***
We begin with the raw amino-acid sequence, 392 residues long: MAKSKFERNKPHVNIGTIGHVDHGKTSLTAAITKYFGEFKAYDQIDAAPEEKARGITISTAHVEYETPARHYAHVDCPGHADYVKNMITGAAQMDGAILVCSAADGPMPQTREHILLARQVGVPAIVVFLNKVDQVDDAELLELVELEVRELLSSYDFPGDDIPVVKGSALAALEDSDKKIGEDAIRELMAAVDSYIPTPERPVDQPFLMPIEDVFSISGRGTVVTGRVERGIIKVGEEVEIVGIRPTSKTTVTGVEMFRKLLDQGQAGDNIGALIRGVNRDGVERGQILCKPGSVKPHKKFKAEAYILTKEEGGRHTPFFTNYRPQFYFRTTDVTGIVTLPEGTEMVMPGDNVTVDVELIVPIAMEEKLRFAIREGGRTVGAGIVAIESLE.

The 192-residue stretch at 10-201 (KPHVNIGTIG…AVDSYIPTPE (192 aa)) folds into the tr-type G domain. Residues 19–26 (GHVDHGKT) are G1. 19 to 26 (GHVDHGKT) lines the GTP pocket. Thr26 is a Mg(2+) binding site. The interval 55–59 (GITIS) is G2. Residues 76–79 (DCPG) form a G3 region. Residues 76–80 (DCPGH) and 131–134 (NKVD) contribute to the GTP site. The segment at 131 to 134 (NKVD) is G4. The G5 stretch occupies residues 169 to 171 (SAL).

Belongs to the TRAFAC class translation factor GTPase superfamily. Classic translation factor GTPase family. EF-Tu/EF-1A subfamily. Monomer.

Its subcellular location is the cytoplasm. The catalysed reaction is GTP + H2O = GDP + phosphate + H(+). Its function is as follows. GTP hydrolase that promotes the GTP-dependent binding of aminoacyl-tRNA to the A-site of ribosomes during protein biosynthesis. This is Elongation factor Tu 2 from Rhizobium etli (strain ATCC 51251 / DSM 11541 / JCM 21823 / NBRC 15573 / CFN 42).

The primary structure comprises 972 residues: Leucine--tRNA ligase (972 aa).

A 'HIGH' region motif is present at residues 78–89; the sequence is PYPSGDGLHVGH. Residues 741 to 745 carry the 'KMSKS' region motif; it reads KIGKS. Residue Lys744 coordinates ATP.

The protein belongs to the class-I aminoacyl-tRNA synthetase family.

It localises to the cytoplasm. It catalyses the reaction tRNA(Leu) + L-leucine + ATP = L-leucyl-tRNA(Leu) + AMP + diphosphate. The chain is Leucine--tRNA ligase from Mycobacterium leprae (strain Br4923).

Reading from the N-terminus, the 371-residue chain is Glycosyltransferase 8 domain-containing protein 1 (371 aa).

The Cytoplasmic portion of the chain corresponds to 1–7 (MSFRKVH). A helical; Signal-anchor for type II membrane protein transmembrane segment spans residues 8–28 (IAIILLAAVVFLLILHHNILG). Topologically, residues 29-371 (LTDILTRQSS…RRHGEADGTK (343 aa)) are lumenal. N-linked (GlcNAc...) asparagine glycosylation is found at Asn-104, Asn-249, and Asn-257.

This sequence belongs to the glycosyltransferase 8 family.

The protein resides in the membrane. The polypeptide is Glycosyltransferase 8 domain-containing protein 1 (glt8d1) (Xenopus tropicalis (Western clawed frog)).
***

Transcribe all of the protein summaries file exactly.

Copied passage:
We begin with the raw amino-acid sequence, 392 residues long: MAKSKFERNKPHVNIGTIGHVDHGKTSLTAAITKYFGEFKAYDQIDAAPEEKARGITISTAHVEYETPARHYAHVDCPGHADYVKNMITGAAQMDGAILVCSAADGPMPQTREHILLARQVGVPAIVVFLNKVDQVDDAELLELVELEVRELLSSYDFPGDDIPVVKGSALAALEDSDKKIGEDAIRELMAAVDSYIPTPERPVDQPFLMPIEDVFSISGRGTVVTGRVERGIIKVGEEVEIVGIRPTSKTTVTGVEMFRKLLDQGQAGDNIGALIRGVNRDGVERGQILCKPGSVKPHKKFKAEAYILTKEEGGRHTPFFTNYRPQFYFRTTDVTGIVTLPEGTEMVMPGDNVTVDVELIVPIAMEEKLRFAIREGGRTVGAGIVAIESLE.

The 192-residue stretch at 10-201 (KPHVNIGTIG…AVDSYIPTPE (192 aa)) folds into the tr-type G domain. Residues 19–26 (GHVDHGKT) are G1. 19 to 26 (GHVDHGKT) lines the GTP pocket. Thr26 is a Mg(2+) binding site. The interval 55–59 (GITIS) is G2. Residues 76–79 (DCPG) form a G3 region. Residues 76–80 (DCPGH) and 131–134 (NKVD) contribute to the GTP site. The segment at 131 to 134 (NKVD) is G4. The G5 stretch occupies residues 169 to 171 (SAL).

Belongs to the TRAFAC class translation factor GTPase superfamily. Classic translation factor GTPase family. EF-Tu/EF-1A subfamily. Monomer.

Its subcellular location is the cytoplasm. The catalysed reaction is GTP + H2O = GDP + phosphate + H(+). Its function is as follows. GTP hydrolase that promotes the GTP-dependent binding of aminoacyl-tRNA to the A-site of ribosomes during protein biosynthesis. This is Elongation factor Tu 2 from Rhizobium etli (strain ATCC 51251 / DSM 11541 / JCM 21823 / NBRC 15573 / CFN 42).

The primary structure comprises 972 residues: Leucine--tRNA ligase (972 aa).

A 'HIGH' region motif is present at residues 78–89; the sequence is PYPSGDGLHVGH. Residues 741 to 745 carry the 'KMSKS' region motif; it reads KIGKS. Residue Lys744 coordinates ATP.

The protein belongs to the class-I aminoacyl-tRNA synthetase family.

It localises to the cytoplasm. It catalyses the reaction tRNA(Leu) + L-leucine + ATP = L-leucyl-tRNA(Leu) + AMP + diphosphate. The chain is Leucine--tRNA ligase from Mycobacterium leprae (strain Br4923).

Reading from the N-terminus, the 371-residue chain is Glycosyltransferase 8 domain-containing protein 1 (371 aa).

The Cytoplasmic portion of the chain corresponds to 1–7 (MSFRKVH). A helical; Signal-anchor for type II membrane protein transmembrane segment spans residues 8–28 (IAIILLAAVVFLLILHHNILG). Topologically, residues 29-371 (LTDILTRQSS…RRHGEADGTK (343 aa)) are lumenal. N-linked (GlcNAc...) asparagine glycosylation is found at Asn-104, Asn-249, and Asn-257.

This sequence belongs to the glycosyltransferase 8 family.

The protein resides in the membrane. The polypeptide is Glycosyltransferase 8 domain-containing protein 1 (glt8d1) (Xenopus tropicalis (Western clawed frog)).